7-seat councils could use LERab and 2 Condorcet winners. But they might often form a majority with the moderate STV winners -- giving too much power to the center and not forming an inclusive nor balanced majority.

Seven is the usual size for "action-taking groups" according to research cited by Mancur Olson in The Logic of Collective Action. These include sub-committees of corporate boards and of state and national legislatures. Larger councils are often used for information gathering. For example, some councils rely on face to face communication with constituents in geographic units such as barrios or homerooms. For that they often use a large number of reps from single-winner districts. They can also elect a diverse executive council of 5 or 7 to lead the larger legislative council.

5-seat councils are the smallest that can represent a community which has 3 kinds of issues, not only left versus right but a 3D "issue space". (The second dimension is often authoritarian versus democratic.) LERa tends to elect a chairperson at the center and 4 reps near the corners of a 3D pyramid. The chair may ally with 1 moderate from each side of an issue to make a balanced majority. In practice, 5-seat PR districts "waste" fewer votes than 3-seat districts, that means fewer votes go to parties that fail to win a seat and each party's share of seats is much closer to its share of votes.

3-seat councils that use consensus may find STV the best election rule because it might represent a greater number of interest groups and range of opinions than LERa. But when a board votes on some decisions, the 2 rep majority would tend to leave out the third rep's point of view.

LERa is better here; its chairperson tries to center and balance each policy. She participates in the discussion, explains the option she prefers and asks the reps to move closer to it. The winner is the 1 who moves closest to the chair's balanced view. This is not a 1-sided victory. It gives only slightly more to 1 side than to the other. A chairperson who makes bad compromises may be replaced at the next election.

When reps are chosen for their philosophies and not for specific skills, the council may need to rely on a skilled and impartial staff.

(Some LERa simulations end with a fringe candidate and the Condorcet winner, who may not be eliminated, competing for the last seat. The fringe candidate is eliminated and her supporters' weights transfer to the center. If the last candidate eliminated has more votes than the Condorcet winner, LORa suggests changing the rule to LERb. Rare LER or STV simulations show some weights transferring even farther, all the way from 1 side to the other.)

5  	  7	Seats
100	100	Voters
 16.67	 12.5	Droop quota for chair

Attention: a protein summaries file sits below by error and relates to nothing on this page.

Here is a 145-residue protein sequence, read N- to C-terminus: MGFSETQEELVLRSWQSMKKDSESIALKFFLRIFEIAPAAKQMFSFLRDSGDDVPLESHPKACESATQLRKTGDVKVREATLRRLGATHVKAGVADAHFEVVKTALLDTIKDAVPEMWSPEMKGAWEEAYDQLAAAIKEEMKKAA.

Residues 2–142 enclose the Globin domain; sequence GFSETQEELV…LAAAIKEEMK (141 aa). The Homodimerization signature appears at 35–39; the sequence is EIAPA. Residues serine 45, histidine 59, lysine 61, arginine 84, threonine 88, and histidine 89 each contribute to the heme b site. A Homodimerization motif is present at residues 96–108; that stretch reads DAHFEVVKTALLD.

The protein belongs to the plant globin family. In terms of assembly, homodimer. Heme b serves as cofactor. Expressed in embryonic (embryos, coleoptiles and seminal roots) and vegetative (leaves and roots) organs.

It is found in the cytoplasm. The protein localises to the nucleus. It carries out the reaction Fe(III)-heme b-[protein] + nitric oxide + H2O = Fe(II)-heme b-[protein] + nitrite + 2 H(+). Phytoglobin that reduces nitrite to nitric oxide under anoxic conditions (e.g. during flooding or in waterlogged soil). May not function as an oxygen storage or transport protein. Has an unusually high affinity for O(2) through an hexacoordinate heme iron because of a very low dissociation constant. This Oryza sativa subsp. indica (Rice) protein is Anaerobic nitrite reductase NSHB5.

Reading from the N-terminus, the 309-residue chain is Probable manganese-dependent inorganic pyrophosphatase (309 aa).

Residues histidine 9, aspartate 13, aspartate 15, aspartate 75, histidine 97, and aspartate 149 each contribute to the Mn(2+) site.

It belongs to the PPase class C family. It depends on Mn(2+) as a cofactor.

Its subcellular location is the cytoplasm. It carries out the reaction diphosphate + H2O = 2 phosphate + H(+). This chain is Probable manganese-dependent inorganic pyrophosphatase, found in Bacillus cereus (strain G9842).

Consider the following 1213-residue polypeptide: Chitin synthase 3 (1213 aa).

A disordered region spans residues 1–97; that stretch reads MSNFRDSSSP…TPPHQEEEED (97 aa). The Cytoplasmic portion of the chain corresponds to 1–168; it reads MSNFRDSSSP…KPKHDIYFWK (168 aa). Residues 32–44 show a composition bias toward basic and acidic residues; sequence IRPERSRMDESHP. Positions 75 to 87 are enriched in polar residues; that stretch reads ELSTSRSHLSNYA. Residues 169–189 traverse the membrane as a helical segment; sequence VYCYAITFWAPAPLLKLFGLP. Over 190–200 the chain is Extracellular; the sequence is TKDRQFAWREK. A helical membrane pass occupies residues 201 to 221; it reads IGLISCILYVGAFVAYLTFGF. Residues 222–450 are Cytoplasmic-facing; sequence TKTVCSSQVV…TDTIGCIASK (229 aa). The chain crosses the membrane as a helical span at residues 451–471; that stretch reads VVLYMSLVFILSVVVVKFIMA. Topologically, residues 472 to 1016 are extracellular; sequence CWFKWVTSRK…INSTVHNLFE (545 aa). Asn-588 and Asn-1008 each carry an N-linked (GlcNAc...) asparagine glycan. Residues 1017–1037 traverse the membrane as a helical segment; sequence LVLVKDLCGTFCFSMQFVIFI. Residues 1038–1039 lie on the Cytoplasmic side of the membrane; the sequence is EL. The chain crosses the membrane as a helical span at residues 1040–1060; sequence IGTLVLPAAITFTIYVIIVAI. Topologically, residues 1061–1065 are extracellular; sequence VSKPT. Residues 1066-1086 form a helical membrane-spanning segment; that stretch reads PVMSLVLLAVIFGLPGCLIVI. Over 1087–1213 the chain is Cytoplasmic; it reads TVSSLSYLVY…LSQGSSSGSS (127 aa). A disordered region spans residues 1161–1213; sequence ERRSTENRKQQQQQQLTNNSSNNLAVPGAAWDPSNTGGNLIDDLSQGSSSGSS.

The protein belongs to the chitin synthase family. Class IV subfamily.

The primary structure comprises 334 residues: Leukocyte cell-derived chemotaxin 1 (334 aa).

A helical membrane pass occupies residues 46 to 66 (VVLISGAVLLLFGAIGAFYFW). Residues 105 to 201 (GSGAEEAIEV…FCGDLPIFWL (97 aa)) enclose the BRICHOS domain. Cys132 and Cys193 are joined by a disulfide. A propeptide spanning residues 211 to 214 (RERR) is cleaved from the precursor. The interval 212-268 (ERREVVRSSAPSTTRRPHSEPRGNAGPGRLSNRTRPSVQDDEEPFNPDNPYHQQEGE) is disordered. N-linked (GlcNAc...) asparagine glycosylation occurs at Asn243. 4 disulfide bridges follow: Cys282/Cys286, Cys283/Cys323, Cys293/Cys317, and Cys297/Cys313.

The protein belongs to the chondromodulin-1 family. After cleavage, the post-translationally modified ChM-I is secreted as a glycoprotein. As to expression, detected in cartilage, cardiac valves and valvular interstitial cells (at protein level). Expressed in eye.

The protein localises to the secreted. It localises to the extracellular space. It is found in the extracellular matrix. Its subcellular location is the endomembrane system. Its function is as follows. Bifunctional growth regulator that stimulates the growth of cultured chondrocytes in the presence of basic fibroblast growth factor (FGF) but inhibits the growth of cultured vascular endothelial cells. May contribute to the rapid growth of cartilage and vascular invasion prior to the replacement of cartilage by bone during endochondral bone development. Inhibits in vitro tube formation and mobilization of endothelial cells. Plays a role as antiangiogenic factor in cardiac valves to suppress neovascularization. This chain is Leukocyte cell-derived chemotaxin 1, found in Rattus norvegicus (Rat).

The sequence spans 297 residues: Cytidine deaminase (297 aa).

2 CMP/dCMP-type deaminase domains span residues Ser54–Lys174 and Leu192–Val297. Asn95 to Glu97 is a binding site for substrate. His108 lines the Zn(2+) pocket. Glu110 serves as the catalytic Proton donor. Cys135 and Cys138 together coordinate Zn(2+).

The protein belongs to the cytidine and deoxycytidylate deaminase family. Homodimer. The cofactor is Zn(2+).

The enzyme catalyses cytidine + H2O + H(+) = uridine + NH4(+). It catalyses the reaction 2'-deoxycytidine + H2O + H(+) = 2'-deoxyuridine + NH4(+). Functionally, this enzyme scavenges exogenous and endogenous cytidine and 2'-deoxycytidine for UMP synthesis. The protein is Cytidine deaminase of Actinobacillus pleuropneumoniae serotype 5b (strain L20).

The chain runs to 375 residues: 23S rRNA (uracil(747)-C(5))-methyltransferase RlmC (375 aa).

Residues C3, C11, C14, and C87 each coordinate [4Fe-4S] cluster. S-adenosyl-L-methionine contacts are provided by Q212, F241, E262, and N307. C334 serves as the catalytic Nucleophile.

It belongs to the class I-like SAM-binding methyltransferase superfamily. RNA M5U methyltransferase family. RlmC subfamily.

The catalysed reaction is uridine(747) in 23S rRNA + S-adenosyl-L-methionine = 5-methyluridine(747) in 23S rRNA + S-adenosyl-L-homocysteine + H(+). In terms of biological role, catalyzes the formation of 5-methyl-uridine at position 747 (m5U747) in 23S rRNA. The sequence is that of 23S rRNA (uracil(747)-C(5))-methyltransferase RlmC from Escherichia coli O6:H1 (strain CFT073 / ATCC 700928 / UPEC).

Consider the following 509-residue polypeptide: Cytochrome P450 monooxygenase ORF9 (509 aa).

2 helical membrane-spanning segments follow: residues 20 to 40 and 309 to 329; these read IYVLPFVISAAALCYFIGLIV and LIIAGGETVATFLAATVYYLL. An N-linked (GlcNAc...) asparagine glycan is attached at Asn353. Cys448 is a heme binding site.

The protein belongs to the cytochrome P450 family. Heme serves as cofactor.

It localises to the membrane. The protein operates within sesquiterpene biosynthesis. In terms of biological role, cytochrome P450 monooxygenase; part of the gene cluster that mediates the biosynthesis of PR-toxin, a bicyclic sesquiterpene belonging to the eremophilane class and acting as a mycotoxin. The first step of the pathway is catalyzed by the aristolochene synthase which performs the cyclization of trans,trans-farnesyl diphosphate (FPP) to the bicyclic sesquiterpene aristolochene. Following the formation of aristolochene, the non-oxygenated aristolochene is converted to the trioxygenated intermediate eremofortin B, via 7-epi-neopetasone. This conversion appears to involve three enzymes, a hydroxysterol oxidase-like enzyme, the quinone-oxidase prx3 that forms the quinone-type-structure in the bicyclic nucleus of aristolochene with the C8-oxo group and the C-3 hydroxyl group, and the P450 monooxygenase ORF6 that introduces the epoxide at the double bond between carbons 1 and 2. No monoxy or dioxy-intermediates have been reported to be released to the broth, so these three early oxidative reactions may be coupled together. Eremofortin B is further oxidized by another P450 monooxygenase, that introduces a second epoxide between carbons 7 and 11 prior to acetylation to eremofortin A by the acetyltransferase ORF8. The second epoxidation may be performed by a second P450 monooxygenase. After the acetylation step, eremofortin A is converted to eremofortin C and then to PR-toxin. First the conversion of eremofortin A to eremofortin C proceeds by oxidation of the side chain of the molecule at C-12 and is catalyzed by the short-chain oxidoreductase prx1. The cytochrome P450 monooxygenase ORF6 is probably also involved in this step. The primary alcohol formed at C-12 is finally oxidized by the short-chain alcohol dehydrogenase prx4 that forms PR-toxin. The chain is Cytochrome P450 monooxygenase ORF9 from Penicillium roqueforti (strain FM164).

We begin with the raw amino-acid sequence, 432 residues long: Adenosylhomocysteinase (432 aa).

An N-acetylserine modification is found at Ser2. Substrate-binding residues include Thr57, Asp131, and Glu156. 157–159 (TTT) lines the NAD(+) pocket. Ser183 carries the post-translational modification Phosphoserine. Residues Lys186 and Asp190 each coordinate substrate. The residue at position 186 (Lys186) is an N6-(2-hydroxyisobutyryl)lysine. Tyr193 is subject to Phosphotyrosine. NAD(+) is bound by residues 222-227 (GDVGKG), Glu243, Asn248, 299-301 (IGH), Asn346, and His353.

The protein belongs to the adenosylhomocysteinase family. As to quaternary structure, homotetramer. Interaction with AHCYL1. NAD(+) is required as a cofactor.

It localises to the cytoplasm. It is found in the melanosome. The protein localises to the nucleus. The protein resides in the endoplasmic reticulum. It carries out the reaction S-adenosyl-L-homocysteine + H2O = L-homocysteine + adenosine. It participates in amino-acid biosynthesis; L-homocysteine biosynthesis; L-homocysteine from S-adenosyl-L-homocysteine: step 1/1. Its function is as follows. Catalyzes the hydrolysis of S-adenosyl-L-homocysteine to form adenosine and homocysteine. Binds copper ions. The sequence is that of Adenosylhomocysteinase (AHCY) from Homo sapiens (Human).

83.33	 87.5	Votes left for reps
 20.83	 14.58	Hare quota for reps
 68	 63	Majority ballots
 32	 37	minority ballots
20.83	29.17	minority ballots used for 1 [2] reps
 11.17	 7.83	minority votes left
 58.33	56.25	Majority ballots for chair + 2 [3] reps
  9.67	 6.75	Majority votes left
TRUE	TRUE	minority wins last seat. 

Here is a decision tree for selecting voting and quota rules.

I) How many people will be elected ?
A) Single-Winner Election: Pick a chairperson or president.
B) Multi-Winner Election: Fill a sub-committee or legislature.
(Rules for setting policies, budgets, and projects are explained on later web pages.)

A) Select a chairperson, mayor, or president.
Can the winner veto legislation ?
If so, use IRV, otherwise choose a Condorcet rule:
Is strategic voting rewarded?
If it is, break Condorcet ties (voting cycles) with Schulze's Beat Path, Tideman's Ranked Pairs, or IRV (see Hill), otherwise use Borda, Dodgson or Minimax. The latter three are more likely to elect the “utility maximizing candidate.”

B1) Fill a board of directors, sub-committee, or legislature.
Is this an inclusive or exclusive organization ? (Recall the two views on electing reps.)
If it is exclusive, use Tideman's Ranked Pairs rule for a multi-winner Condorcet Series. If the council is inclusive, select an ensemble rule below.

B2) Ensemble Rules
1) Does the council have more than 9 seats ?
If so divide voters into several voting districts and continue the key below,
or fill 20% to 30% of seats from Condorcet districts, the rest by open-list PR.
2) Does the council have 9 seats ?
If so use LERab defined above or fill 7 seats by STV and 2 by Condorcet.
If not use LERa with Droop quota for the chairperson and simple quota for other seats.

[ Optional: B3) If LERa found the last candidate eliminated had more firsts than the chairperson did at that time:
Does the district have more than 3 seats ?
If so, use LERb and simple quota.
If not use STV with Droop quota.]